I got up bright and early this morning and made my way to Florence, AZ. Friday was the day I got my Russian TOZ (Tulski Oruzkeiny Zavod) 17-1 .22 cal. rifle back from the evidence department of the Pinal County Sheriff’s Office where it had been for the last 13 years. After county officials read some of my emails and happened across my Blogspot entries, the process to secure it’s release was set in motion. My comment about having been deprived of personal property without the benefit of due process of law, appeared to have done the trick.
The new sheriff’s administration actually supports the US Constitution and the Bill of Rights. For once, the voters made a good decision. Obviously, I had issues with the last two administrations as they both failed to return my rifle. Once again, the squeaky wheel got the grease.
Tulski Oruzkeiny Zavod
The post-war period was the time of the fruitful work in the creation of various sporting and hunting fire-arms. Such models as the T03-25 double-barrel hammerless shotgun, the "BM" double-barrel hammer gun and small-caliber rifles TOZ-8M, TOZ-12, TOZ-16, TOZ-17, TOZ-18 were designed in these years. http://www.tulatoz.ru/en/history.html
As I stated in my previous blog, my bad neighbors made false statements the day after their dog was impounded by animal control officers. http://vandal49588.blogspot.com/2009/06/thunderbird-farms-bad-dog-still-at.html
To get to Florence, I have to drive through Standfield (a.k.a. “Stand Still“), Casa Grande, Eleven Mile Corner and on to Coolidge. Standfield smells like cow manure and has a brown cloud that hangs over the town. There’s nothing worth stopping for there. There is no such thing as a short cut when it comes to getting to the Pinal County seat. It takes over an hour to get there from my home.
Florence is also home of the Arizona State Prison and the infamous Central Unit where executions are carried out. The prison gives Pinal County its’ name. There’s a long history of corrections here. People have been doing time here before Arizona became a state. The county jail is next door to the evidence section.I’ve visited the county complex before, so I had no trouble finding it. I made an appointment in advance. They knew I was coming. I had to sign a document and before I knew it, my rifle was back in my hands.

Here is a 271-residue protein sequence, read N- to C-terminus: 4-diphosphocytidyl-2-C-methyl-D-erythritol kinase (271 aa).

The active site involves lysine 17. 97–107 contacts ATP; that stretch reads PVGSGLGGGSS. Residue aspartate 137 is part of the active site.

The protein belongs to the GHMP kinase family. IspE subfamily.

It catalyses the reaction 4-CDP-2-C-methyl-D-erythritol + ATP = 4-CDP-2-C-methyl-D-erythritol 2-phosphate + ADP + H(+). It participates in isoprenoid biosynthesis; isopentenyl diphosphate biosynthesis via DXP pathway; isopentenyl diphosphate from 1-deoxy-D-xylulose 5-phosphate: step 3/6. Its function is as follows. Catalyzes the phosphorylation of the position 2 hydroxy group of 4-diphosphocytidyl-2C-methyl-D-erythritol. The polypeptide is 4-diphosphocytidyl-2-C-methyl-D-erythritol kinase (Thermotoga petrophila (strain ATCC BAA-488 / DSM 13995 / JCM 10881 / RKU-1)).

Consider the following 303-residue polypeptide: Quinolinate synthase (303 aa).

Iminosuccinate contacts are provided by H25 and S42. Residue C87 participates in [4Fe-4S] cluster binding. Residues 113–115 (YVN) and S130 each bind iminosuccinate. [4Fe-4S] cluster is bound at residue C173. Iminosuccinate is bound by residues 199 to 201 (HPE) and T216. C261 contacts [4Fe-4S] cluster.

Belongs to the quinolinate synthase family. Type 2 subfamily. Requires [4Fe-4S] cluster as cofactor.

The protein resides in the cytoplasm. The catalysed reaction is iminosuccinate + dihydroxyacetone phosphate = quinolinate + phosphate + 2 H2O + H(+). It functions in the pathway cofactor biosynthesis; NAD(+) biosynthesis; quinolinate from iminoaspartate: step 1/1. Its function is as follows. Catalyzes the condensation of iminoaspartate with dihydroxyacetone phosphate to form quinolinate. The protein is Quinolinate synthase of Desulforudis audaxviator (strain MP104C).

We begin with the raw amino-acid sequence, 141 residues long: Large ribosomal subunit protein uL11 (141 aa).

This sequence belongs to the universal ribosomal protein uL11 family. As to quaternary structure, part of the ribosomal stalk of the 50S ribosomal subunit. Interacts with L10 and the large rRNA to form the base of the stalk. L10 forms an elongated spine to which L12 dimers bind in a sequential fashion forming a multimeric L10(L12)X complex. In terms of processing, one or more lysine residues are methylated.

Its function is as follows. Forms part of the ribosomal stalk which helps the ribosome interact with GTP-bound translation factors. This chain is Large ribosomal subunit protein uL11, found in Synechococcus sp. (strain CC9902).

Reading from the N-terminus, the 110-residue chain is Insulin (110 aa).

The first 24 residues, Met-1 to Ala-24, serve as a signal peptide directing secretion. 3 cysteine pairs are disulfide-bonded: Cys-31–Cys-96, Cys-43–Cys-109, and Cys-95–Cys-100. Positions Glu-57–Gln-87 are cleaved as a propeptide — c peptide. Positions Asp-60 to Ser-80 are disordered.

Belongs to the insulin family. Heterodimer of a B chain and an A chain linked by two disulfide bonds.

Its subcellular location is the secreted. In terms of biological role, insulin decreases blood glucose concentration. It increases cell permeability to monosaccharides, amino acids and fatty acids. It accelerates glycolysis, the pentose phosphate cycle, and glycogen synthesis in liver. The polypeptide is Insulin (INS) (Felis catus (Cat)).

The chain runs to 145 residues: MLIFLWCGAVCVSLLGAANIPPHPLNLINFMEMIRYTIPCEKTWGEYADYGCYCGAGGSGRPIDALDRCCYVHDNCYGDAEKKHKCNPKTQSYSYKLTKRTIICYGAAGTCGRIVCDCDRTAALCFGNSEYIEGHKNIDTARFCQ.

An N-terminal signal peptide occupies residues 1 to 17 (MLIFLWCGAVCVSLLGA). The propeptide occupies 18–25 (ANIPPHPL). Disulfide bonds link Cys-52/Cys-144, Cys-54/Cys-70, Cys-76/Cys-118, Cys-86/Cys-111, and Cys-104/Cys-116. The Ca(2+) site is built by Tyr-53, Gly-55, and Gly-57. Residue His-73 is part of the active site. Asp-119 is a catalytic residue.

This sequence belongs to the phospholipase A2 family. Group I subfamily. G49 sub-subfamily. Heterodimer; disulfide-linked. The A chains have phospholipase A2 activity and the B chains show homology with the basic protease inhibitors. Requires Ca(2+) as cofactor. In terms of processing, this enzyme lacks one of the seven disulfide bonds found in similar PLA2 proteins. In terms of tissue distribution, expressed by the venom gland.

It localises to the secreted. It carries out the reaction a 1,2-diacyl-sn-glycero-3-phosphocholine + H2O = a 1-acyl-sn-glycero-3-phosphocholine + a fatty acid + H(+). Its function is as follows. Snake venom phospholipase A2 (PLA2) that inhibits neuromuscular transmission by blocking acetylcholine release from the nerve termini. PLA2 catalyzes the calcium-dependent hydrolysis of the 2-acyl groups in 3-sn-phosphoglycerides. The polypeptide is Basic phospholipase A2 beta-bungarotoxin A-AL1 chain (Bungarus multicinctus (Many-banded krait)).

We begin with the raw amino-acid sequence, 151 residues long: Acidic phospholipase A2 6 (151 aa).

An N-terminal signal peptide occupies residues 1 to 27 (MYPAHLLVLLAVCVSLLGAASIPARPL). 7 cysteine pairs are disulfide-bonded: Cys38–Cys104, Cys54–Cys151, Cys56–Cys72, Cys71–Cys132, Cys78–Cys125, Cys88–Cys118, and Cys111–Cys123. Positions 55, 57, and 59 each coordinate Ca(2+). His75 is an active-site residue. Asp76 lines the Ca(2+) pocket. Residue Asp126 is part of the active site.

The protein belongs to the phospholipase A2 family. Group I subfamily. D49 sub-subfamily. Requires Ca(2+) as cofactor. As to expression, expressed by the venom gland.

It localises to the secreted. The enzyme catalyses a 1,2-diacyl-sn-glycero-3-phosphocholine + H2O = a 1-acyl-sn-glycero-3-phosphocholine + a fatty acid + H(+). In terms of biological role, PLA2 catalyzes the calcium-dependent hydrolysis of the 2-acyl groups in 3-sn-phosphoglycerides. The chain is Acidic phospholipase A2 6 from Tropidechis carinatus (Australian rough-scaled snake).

While in the lobby, a Mexican male walked in and asked about picking up some property. Since he did not have an appointment, he got nothing. He wasn’t too happy and foolishly tried to put on some kind of song and dance story. I politely told him that it took me 13 years to get this appointment and suddenly, his jaw dropped to the floor. I told him I was serious. It was time for me to leave because I had other business on the other side of the state.
I originally purchased three of these rifles back in 1992. They were only $50 each. I checked around and that particular model is up to as much as $175. I liked them because they were very well made. There were no plastic parts either. American .22 cal rim fire rifles manufactured over the last 35 years often have plastic parts such as trigger guards and magazines.
On the way home ,I stopped by the Casa Grande ruins. They are actually in Coolidge across the road from the Walmart. I’m not sure who named them. In any case, I didn’t like the sight of a “big box” store so close to a historic site. They should tear down that Walmart.
Needless to say, I’m happy to have my weapon back. After so many years and failed attempts at getting it back in the past, I thought it would have been turned into a man hole cover by now. The Pinal County Sheriff’s Office took good care of it. I loaded up the magazine and found a remote spot on the way home and fired it. I really like the smell of burnt gun powder. In fact, I like it better than the smell of napalm in the morning.
"I love the smell of napalm in the morning, you know one time we had a hill bomb, 12 hours. When it was all over I walked up, we didn't find one of them, not one stinking dink body. Smell, that gasoline smell, smells like. . . Victory." --Robert Duvall, Apocalypse Now, Lieutenant Colonel Bill Kilgore